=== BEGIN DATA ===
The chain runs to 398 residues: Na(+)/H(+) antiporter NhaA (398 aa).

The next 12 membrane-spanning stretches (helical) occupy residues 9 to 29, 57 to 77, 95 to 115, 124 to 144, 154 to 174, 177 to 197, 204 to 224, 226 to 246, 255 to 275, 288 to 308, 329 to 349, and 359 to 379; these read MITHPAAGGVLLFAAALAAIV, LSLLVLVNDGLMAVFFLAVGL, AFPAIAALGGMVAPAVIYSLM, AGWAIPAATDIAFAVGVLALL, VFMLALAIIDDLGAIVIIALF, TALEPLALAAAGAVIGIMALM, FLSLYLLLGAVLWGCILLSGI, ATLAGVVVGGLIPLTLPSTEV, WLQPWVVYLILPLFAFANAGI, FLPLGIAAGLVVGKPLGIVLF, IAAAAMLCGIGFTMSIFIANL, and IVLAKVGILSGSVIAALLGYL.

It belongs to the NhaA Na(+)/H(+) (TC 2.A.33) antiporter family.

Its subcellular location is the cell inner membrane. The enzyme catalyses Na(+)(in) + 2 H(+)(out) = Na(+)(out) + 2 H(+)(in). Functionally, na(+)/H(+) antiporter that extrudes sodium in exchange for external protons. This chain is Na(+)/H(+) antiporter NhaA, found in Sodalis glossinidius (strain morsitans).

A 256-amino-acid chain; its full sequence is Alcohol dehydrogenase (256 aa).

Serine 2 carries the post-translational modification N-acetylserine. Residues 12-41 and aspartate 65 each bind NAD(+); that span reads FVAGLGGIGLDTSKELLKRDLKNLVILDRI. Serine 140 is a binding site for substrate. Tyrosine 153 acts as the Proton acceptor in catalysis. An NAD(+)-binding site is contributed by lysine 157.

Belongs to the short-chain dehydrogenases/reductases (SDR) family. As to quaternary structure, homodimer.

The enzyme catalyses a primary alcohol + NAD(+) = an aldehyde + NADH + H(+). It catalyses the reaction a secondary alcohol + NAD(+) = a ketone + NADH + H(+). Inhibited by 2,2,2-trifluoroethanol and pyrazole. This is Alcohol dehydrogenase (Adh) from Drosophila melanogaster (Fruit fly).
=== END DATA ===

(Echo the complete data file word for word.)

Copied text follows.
The chain runs to 398 residues: Na(+)/H(+) antiporter NhaA (398 aa).

The next 12 membrane-spanning stretches (helical) occupy residues 9 to 29, 57 to 77, 95 to 115, 124 to 144, 154 to 174, 177 to 197, 204 to 224, 226 to 246, 255 to 275, 288 to 308, 329 to 349, and 359 to 379; these read MITHPAAGGVLLFAAALAAIV, LSLLVLVNDGLMAVFFLAVGL, AFPAIAALGGMVAPAVIYSLM, AGWAIPAATDIAFAVGVLALL, VFMLALAIIDDLGAIVIIALF, TALEPLALAAAGAVIGIMALM, FLSLYLLLGAVLWGCILLSGI, ATLAGVVVGGLIPLTLPSTEV, WLQPWVVYLILPLFAFANAGI, FLPLGIAAGLVVGKPLGIVLF, IAAAAMLCGIGFTMSIFIANL, and IVLAKVGILSGSVIAALLGYL.

It belongs to the NhaA Na(+)/H(+) (TC 2.A.33) antiporter family.

Its subcellular location is the cell inner membrane. The enzyme catalyses Na(+)(in) + 2 H(+)(out) = Na(+)(out) + 2 H(+)(in). Functionally, na(+)/H(+) antiporter that extrudes sodium in exchange for external protons. This chain is Na(+)/H(+) antiporter NhaA, found in Sodalis glossinidius (strain morsitans).

A 256-amino-acid chain; its full sequence is Alcohol dehydrogenase (256 aa).

Serine 2 carries the post-translational modification N-acetylserine. Residues 12-41 and aspartate 65 each bind NAD(+); that span reads FVAGLGGIGLDTSKELLKRDLKNLVILDRI. Serine 140 is a binding site for substrate. Tyrosine 153 acts as the Proton acceptor in catalysis. An NAD(+)-binding site is contributed by lysine 157.

Belongs to the short-chain dehydrogenases/reductases (SDR) family. As to quaternary structure, homodimer.

The enzyme catalyses a primary alcohol + NAD(+) = an aldehyde + NADH + H(+). It catalyses the reaction a secondary alcohol + NAD(+) = a ketone + NADH + H(+). Inhibited by 2,2,2-trifluoroethanol and pyrazole. This is Alcohol dehydrogenase (Adh) from Drosophila melanogaster (Fruit fly).